Due to the length of this book it remained on my shelf for a long while. I thought that it might be a dull account of the development of military aviation.
So when I started reading it I was pleased to see that in fact it was fast paced, discussed theory, tactics, personalities, aeroplanes, strategy and a whole lot besides in fairly quick succession. It is certainly a well thought out book and, starting with the beginnings of aviation in 1903 (and even before) it proceeds to deal with how planes tactics and strategy changed from the First World War through to Gulf War II.
One of the most interesting features of the book is that it deals with the thinking behind the use of military aviation. For example throughout the 1920's and 1930s there was a great debate between those who thought precision bombing was practical and those who thought not (or thought it didn't matter if bombing was imprecise as its psychological effect was just as, if not more, important than the physical damaged caused). It also describes some of the main personalities in some detail to give a good idea of the men who were responsible for the important turning points in military aviation.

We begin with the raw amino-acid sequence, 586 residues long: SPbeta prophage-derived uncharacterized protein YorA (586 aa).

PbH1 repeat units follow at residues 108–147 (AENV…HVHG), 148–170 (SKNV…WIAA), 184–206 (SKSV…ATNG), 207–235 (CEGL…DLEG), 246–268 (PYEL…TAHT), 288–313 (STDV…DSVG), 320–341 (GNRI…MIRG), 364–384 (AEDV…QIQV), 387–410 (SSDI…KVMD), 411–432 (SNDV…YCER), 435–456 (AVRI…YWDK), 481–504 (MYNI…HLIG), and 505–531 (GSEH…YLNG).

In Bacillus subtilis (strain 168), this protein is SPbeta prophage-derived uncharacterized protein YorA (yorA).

The book has very few minus points. I found it US-centric but perhaps that is unavoidable as the author is American and so clearly the materials most readily accessible are going to be US-based. Also the early chapters one could say are more Euro-centric, as it was not until after WWII that the US came to be the global hegemon and so one would expect more discussion of the US in the chapters dealing with the post-WWII period. Also I liked the little pictures within the text showing what some of the planes being described looked like.....even more would have been even better!
I knew a fair bit about the subject before reading this book but learnt so much from this review of the subject and read the c.440 pages in about a week. One of the few books deserving the full 5 stars!